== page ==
Prep to be fit and be fit to be prepped
The state of our physical fitness impacts our ability to survive and cope with a crisis.
When I met my husband, he was 6′ 5″ and 400 lbs. Medication side effects, illness and inactivity had taken him to that point.
He was so large that when requiring an MRI, he was referred to a veterinary clinic as veterinary equipment could accommodate a person of his size.
For anyone horrified by that, don’t be. It is common practice to refer persons to veterinary clinics who are larger than hospital or clinic MRI’s can handle. Just like railway scales are used to weight people who are unable to get an accurate weight otherwise.
What matters is getting the results be it for life threatening conditions via a MRI as was my husband’s case or finding a way to become more fit.
He was so physically unfit that he was unable to make the short walk to the street from his home and frighteningly out of breath.
In a crisis, how could he move fast enough or long enough to save his life?
The situation took a horrible turn when he ended up in cardiac ICU and was diagnosed with Type II diabetes. He was placed on insulin and oral medication for the diabetes and had developed a cardiac arrhythmia which required another medication.
I didn’t care what he looked like. I already decided that I really cared for him because of the person he is and I was terrified he could die early because of the morbid obesity.
Here’s how he became fit.
First, we worked as a team and together were educated by the diabetic nurses in a two session information and management course. We learned that diabetics with high sugar experience ravenous hunger. It is very real to them, but is a phantom hunger created by the high blood sugar.
We formulated strategies to deal with high blood sugar hunger. He drank water. I distracted him when he said “I’m so hungry” and I knew it was his sugars.
We put his diabetic healthy eating chart front and centre on the fridge door. It listed how he should build each meal with protein, carbohydrates, starches, and fats. It also showed him how many servings of each category were allowable for each meal.
I met with dieticians and received recipe booklets for healthy eating for diabetics. Most of the booklets were based upon legumes and healthy grains. I learned to cook healthy meals using the new methods they gave me. He loved the food!
The legumes and brown rice also are a big part of our pre staples today.
Next, we had to tackle his physical conditioning which would be the other component of managing his blood sugar aside from achieving better fitness.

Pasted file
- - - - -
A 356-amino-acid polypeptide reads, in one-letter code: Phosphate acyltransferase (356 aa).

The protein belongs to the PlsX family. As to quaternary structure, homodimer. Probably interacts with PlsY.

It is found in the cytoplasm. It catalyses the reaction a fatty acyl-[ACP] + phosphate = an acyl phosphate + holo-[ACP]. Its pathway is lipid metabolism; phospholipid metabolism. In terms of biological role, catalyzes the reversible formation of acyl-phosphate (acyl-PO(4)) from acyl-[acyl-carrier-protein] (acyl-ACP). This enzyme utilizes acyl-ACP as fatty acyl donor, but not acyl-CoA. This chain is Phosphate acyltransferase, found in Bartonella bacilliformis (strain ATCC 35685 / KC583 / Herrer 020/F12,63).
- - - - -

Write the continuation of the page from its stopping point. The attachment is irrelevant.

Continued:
When we began, it was hard for him to walk far. He had been crushed in a work related accident years before, and there was residual effects from that. His feet hurt, and he was easily fatigued and out of breath.
I found a way to make movement fun for him. There was an empty lot not far away at the end of a road. I would drive us there sometimes and we would waltz under the moonlight, very slowly. But he was moving and having fun. Getting fit should be fun, not a chore!
After we moved into our house, we adopted our first dog, a Samoyed, and she became his walking buddy. He could only make it to the end of the block, but the two of them kept going.
Little by little, they went farther as they could manage and soon he was walking over an hour twice a day. When she passed, our rescued border collie took her place at his side on his walks.
His cardiovascular improved. He wasn’t so winded at the slightest exertion.
And the best part, the weight was coming down as was his insulin dose. It didn’t take long until he was off insulin and the oral medication!
Our family doctor was amazed and told him that he was the first patient he had who had actually followed the medical advice for managing diabetes. My husband’s diabetes was in remission! About a year later, he was off the cardiac medication.
He also got a new wardrobe as his weight decreased.
There was no magic formula to how he achieved fitness. It was determination to survive that kept him motivated. His feet hurt at the beginning when he walked, but he pushed through that pain because he understood why it was happening and that once his weight was down, the foot pain would be eliminated.
He went from a size 56″ waist to a size 38″ waist and he did it in a healthy, sensible way. He went from 400 lbs to 225 lbs. He became fit.
He had to have another MRI, only this time, he had no problem getting it done at the hospital.
I told you how my husband became fit, because it is a part of prepping. We talk about possibly having to walk in a disaster or carry packs. We may have to defend ourselves in hand to hand combat. We may have to forage for food or haul water.
Many disasters invoke the need for labour intensive tasks. A physically fit prepper can do it. A physically unfit prepper can hurt themselves or worse, give themselves a heart attack.
I shared my husband’s journey to become fit to help anyone here who is struggling with achieving fitness. It can be done sensibly. Get educated, get resources, make the changes you need to make.
Last year, my husband hand dug and lowered a berm on the front of our property. People stopped and commented how fit he was and couldn’t believe his age.
He became a healthier person. He became fit. And if you are struggling, you can do it, too.